|Written by||Dion Boucicault|
|Date premiered||March 4, 1841|
|Place premiered||Theatre Royal, Covent Garden, London|
|Setting||London and Oak Hall|
London Assurance (originally entitled Out of Town) is a five-act comedy by Dion Boucicault. It was the second play that he wrote, but his first to be produced. Its first production, from March 4, 1841 at the Theatre Royal, Covent Garden (by Charles Matthews and Madame Vestris's company) was Boucicault's first major success.
Charles and Dazzle arrive back at Sir Harcourt's London home after a night on the town, and manage to avoid Sir Harcourt with Cool's help - Sir Harcourt still believes Charles is a clean-living innocent. Max arrives to make the final arrangements for Sir Harcourt's marriage to Max's niece Grace - by arrangement, Sir Harcourt has financially helped Max in return for making Grace's inheritance contingent on her marrying Sir Harcourt (if she does not, it will pass to Charles). Sir Harcourt leaves and Dazzle bumps into Max, gaining himself an invitation to Oak Hall, Max's country house - a trip on which Charles will accompany him.
At Oak Hall, Grace explains to her maid Pert her acceptance of marriage to the aged Sir Harcourt and her view of love as an "epidemic madness". Charles and Dazzle arrive, and the former (not knowing of his father's marriage plans) immediately starts courting Grace. When his father arrives, Charles pretends he is actually a man called Augustus Hamilton who merely bears a remarkable likeness to Charles.
Max's daughter Lady Gay Spanker and her husband "Dolly" arrive, and Sir Harcourt immediately falls in love with the former. Grace begins to fall in love with Charles/Augustus in spite of herself and so, when Lady Gay interrupts their courtship, Charles easily persuades her to distract Sir Harcourt from marriage to Grace by apparently accepting his affections.
Charles leaves as 'Augustus', returning as Charles to tell Grace that 'Augustus' has been killed, to see if she really loves him, whilst Lady Gay and Sir Harcourt plan to elope together. Together, however, Dolly and the meddling local lawyer Meddle manages to prevent the elopement.
Dolly challenges Sir Harcourt to a duel, but both of them escape alive, and all is revealed. Dolly forgives Gay and Sir Harcourt finds out his son's true nature as well as acceding to the marriage.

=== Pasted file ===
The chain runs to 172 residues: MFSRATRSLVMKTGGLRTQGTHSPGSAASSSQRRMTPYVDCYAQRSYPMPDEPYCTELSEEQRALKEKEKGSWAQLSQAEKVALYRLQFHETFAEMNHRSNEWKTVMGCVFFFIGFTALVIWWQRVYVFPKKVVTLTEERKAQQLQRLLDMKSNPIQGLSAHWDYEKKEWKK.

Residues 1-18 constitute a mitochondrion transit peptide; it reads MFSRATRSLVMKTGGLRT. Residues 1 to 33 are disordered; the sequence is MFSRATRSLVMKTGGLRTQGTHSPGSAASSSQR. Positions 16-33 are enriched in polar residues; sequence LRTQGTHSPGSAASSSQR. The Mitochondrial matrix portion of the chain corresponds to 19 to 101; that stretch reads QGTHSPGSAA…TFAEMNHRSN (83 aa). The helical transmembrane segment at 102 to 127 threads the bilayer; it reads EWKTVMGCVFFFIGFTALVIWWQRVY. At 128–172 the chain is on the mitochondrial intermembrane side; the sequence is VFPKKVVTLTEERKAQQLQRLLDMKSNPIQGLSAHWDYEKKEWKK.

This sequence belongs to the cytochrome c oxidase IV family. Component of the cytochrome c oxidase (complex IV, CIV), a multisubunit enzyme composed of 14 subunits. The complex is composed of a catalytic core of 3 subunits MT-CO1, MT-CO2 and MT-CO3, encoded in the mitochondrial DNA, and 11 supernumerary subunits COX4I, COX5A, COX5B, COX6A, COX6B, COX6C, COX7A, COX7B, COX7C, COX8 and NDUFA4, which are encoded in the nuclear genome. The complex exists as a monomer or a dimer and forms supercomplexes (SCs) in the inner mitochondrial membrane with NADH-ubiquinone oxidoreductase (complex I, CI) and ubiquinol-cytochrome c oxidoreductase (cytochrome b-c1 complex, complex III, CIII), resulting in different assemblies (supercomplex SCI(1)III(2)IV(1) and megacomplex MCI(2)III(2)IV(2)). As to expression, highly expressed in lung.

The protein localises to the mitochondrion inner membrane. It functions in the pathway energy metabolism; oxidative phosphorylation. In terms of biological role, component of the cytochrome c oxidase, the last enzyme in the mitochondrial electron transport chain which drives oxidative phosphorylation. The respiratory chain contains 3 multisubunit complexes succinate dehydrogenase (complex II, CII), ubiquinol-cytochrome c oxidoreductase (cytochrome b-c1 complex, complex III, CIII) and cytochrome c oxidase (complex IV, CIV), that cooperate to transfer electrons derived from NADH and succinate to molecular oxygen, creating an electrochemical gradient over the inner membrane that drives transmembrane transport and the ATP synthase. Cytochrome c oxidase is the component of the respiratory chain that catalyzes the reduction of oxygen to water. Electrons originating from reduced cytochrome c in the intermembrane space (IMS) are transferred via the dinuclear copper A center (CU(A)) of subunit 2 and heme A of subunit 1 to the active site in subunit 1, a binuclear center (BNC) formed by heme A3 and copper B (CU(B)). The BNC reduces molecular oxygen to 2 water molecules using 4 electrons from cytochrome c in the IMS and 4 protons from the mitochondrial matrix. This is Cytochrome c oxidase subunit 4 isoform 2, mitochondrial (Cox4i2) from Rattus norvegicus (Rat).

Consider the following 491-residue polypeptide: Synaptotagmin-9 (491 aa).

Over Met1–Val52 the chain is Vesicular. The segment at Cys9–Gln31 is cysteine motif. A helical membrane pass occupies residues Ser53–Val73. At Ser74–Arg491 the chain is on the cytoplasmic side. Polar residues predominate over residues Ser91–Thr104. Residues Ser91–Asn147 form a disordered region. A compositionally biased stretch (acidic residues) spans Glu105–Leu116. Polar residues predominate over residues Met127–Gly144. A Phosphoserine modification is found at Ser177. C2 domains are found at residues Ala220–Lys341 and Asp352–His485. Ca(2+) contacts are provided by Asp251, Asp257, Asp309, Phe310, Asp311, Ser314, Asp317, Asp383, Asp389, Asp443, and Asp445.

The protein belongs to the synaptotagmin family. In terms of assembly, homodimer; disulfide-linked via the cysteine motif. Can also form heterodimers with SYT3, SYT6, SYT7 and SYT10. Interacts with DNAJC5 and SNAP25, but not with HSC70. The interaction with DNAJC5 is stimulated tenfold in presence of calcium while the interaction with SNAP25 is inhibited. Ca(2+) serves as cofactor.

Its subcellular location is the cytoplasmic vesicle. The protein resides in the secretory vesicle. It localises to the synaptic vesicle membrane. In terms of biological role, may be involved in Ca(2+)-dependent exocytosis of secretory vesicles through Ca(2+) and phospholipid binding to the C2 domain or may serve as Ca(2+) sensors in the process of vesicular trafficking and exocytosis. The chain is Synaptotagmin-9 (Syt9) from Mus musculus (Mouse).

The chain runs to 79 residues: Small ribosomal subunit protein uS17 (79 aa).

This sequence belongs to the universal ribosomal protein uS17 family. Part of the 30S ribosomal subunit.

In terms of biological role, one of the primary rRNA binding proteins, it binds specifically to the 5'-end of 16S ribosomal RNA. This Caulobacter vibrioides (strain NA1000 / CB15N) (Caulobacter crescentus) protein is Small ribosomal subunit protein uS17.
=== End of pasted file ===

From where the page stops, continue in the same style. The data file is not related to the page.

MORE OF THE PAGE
The play is seen as an intermediate point between the 18th-century comedies of Richard Brinsley Sheridan and Oliver Goldsmith on the one hand and Oscar Wilde’s The Importance of Being Earnest on the other.
The play’s first production ran for three months, and was soon followed (from October 11, 1841, at the Park Theatre) by its first New York production, with Charlotte Cushman as Lady Gay Spanker. There were further New York productions in 1869, 1905, 1937 and 1997. A 1974 Royal Shakespeare Company production (directed by Ronald Eyre, with Donald Sinden as Sir Harcourt Courtly, Roger Rees as Charles, Judi Dench as Grace and Dinsdale Landen as Dazzle) in 1974 transferred to the Albery Theatre in London and toured to New York. In 1976 the play was adapted for television by the BBC in the "Play of the Month" strand, with Anthony Andrews as Charles Courtly and Landen reprising his role of Dazzle. It also featured Judy Cornwell as Lady Gay, James Bee as her husband Adolphus, Charles Gray as Sir Harcourt, Jan Francis as Grace, Clifford Rose as Cool and Nigel Stock as Max.
A further 1989 stage production at the Chichester Festival Theatre (directed by Sam Mendes and featuring Paul Eddington as Sir Harcourt) later transferred to London. Its cast also included John Warner as Adolphus. Other productions include one at the Royal Exchange Theatre Manchester in 2004, a 2008 production at the Watermill Theatre in Bagnor which toured to Guildford. The Royal National Theatre have announced plans to revive the play in a production beginning March 2010, directed by Nicholas Hytner and featuring Simon Russell Beale as Sir Harcourt.